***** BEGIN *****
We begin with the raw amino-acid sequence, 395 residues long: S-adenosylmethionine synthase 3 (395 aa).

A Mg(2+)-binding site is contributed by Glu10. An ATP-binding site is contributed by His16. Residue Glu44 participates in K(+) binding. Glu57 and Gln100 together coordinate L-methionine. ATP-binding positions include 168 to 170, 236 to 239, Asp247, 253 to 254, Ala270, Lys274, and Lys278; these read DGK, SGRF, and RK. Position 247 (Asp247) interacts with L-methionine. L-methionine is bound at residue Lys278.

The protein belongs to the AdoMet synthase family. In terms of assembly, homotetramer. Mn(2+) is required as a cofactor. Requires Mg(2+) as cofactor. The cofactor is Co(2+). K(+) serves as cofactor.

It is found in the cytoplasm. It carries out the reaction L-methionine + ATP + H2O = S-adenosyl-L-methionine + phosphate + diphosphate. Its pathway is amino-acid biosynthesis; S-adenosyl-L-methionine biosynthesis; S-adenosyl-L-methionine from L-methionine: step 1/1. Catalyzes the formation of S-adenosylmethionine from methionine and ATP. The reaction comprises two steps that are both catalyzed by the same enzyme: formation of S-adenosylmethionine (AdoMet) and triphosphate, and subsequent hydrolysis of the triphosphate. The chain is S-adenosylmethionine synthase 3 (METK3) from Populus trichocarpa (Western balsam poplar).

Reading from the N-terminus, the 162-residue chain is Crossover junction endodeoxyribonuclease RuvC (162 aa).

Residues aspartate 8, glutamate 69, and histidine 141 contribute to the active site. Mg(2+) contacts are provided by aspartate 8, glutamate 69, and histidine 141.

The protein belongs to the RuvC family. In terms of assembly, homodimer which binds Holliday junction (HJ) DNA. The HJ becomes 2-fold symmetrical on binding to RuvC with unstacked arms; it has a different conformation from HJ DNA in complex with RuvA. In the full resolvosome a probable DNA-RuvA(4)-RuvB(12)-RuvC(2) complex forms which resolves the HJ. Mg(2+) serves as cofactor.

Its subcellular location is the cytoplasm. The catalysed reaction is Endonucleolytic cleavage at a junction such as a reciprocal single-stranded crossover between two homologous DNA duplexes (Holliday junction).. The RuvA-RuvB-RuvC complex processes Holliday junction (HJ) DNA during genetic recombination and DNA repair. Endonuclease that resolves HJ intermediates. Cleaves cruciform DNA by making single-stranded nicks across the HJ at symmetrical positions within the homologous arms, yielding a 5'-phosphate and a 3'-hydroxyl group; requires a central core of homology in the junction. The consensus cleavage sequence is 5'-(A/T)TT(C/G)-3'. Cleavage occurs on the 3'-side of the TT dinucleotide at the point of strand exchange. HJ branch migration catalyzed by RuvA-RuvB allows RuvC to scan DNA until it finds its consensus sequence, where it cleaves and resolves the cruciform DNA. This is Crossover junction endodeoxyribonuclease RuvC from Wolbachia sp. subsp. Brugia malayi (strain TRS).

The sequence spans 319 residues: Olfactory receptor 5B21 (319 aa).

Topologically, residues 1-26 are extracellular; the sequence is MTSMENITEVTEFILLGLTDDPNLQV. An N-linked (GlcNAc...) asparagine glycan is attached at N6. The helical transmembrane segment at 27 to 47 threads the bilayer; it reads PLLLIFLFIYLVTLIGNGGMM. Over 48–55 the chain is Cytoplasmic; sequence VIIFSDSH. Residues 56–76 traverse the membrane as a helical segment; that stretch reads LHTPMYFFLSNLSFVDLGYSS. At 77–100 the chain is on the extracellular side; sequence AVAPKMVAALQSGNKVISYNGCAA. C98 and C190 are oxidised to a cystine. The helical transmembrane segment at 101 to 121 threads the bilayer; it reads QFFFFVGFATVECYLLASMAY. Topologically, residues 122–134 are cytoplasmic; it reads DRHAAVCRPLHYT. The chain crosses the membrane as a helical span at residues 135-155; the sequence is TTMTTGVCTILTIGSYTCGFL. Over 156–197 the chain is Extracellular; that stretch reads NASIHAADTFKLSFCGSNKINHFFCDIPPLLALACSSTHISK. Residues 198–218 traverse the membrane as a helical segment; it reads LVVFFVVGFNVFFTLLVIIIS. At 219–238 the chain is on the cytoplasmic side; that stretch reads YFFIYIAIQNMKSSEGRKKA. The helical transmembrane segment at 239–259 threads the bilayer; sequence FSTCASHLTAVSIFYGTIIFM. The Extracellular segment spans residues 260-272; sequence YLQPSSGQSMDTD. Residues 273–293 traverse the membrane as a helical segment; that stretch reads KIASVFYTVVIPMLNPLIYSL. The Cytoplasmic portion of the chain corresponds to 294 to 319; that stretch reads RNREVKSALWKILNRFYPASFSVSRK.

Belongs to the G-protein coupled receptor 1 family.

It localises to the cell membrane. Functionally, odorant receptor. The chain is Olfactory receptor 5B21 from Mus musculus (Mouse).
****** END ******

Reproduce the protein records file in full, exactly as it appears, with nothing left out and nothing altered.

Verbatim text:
We begin with the raw amino-acid sequence, 395 residues long: S-adenosylmethionine synthase 3 (395 aa).

A Mg(2+)-binding site is contributed by Glu10. An ATP-binding site is contributed by His16. Residue Glu44 participates in K(+) binding. Glu57 and Gln100 together coordinate L-methionine. ATP-binding positions include 168 to 170, 236 to 239, Asp247, 253 to 254, Ala270, Lys274, and Lys278; these read DGK, SGRF, and RK. Position 247 (Asp247) interacts with L-methionine. L-methionine is bound at residue Lys278.

The protein belongs to the AdoMet synthase family. In terms of assembly, homotetramer. Mn(2+) is required as a cofactor. Requires Mg(2+) as cofactor. The cofactor is Co(2+). K(+) serves as cofactor.

It is found in the cytoplasm. It carries out the reaction L-methionine + ATP + H2O = S-adenosyl-L-methionine + phosphate + diphosphate. Its pathway is amino-acid biosynthesis; S-adenosyl-L-methionine biosynthesis; S-adenosyl-L-methionine from L-methionine: step 1/1. Catalyzes the formation of S-adenosylmethionine from methionine and ATP. The reaction comprises two steps that are both catalyzed by the same enzyme: formation of S-adenosylmethionine (AdoMet) and triphosphate, and subsequent hydrolysis of the triphosphate. The chain is S-adenosylmethionine synthase 3 (METK3) from Populus trichocarpa (Western balsam poplar).

Reading from the N-terminus, the 162-residue chain is Crossover junction endodeoxyribonuclease RuvC (162 aa).

Residues aspartate 8, glutamate 69, and histidine 141 contribute to the active site. Mg(2+) contacts are provided by aspartate 8, glutamate 69, and histidine 141.

The protein belongs to the RuvC family. In terms of assembly, homodimer which binds Holliday junction (HJ) DNA. The HJ becomes 2-fold symmetrical on binding to RuvC with unstacked arms; it has a different conformation from HJ DNA in complex with RuvA. In the full resolvosome a probable DNA-RuvA(4)-RuvB(12)-RuvC(2) complex forms which resolves the HJ. Mg(2+) serves as cofactor.

Its subcellular location is the cytoplasm. The catalysed reaction is Endonucleolytic cleavage at a junction such as a reciprocal single-stranded crossover between two homologous DNA duplexes (Holliday junction).. The RuvA-RuvB-RuvC complex processes Holliday junction (HJ) DNA during genetic recombination and DNA repair. Endonuclease that resolves HJ intermediates. Cleaves cruciform DNA by making single-stranded nicks across the HJ at symmetrical positions within the homologous arms, yielding a 5'-phosphate and a 3'-hydroxyl group; requires a central core of homology in the junction. The consensus cleavage sequence is 5'-(A/T)TT(C/G)-3'. Cleavage occurs on the 3'-side of the TT dinucleotide at the point of strand exchange. HJ branch migration catalyzed by RuvA-RuvB allows RuvC to scan DNA until it finds its consensus sequence, where it cleaves and resolves the cruciform DNA. This is Crossover junction endodeoxyribonuclease RuvC from Wolbachia sp. subsp. Brugia malayi (strain TRS).

The sequence spans 319 residues: Olfactory receptor 5B21 (319 aa).

Topologically, residues 1-26 are extracellular; the sequence is MTSMENITEVTEFILLGLTDDPNLQV. An N-linked (GlcNAc...) asparagine glycan is attached at N6. The helical transmembrane segment at 27 to 47 threads the bilayer; it reads PLLLIFLFIYLVTLIGNGGMM. Over 48–55 the chain is Cytoplasmic; sequence VIIFSDSH. Residues 56–76 traverse the membrane as a helical segment; that stretch reads LHTPMYFFLSNLSFVDLGYSS. At 77–100 the chain is on the extracellular side; sequence AVAPKMVAALQSGNKVISYNGCAA. C98 and C190 are oxidised to a cystine. The helical transmembrane segment at 101 to 121 threads the bilayer; it reads QFFFFVGFATVECYLLASMAY. Topologically, residues 122–134 are cytoplasmic; it reads DRHAAVCRPLHYT. The chain crosses the membrane as a helical span at residues 135-155; the sequence is TTMTTGVCTILTIGSYTCGFL. Over 156–197 the chain is Extracellular; that stretch reads NASIHAADTFKLSFCGSNKINHFFCDIPPLLALACSSTHISK. Residues 198–218 traverse the membrane as a helical segment; it reads LVVFFVVGFNVFFTLLVIIIS. At 219–238 the chain is on the cytoplasmic side; that stretch reads YFFIYIAIQNMKSSEGRKKA. The helical transmembrane segment at 239–259 threads the bilayer; sequence FSTCASHLTAVSIFYGTIIFM. The Extracellular segment spans residues 260-272; sequence YLQPSSGQSMDTD. Residues 273–293 traverse the membrane as a helical segment; that stretch reads KIASVFYTVVIPMLNPLIYSL. The Cytoplasmic portion of the chain corresponds to 294 to 319; that stretch reads RNREVKSALWKILNRFYPASFSVSRK.

Belongs to the G-protein coupled receptor 1 family.

It localises to the cell membrane. Functionally, odorant receptor. The chain is Olfactory receptor 5B21 from Mus musculus (Mouse).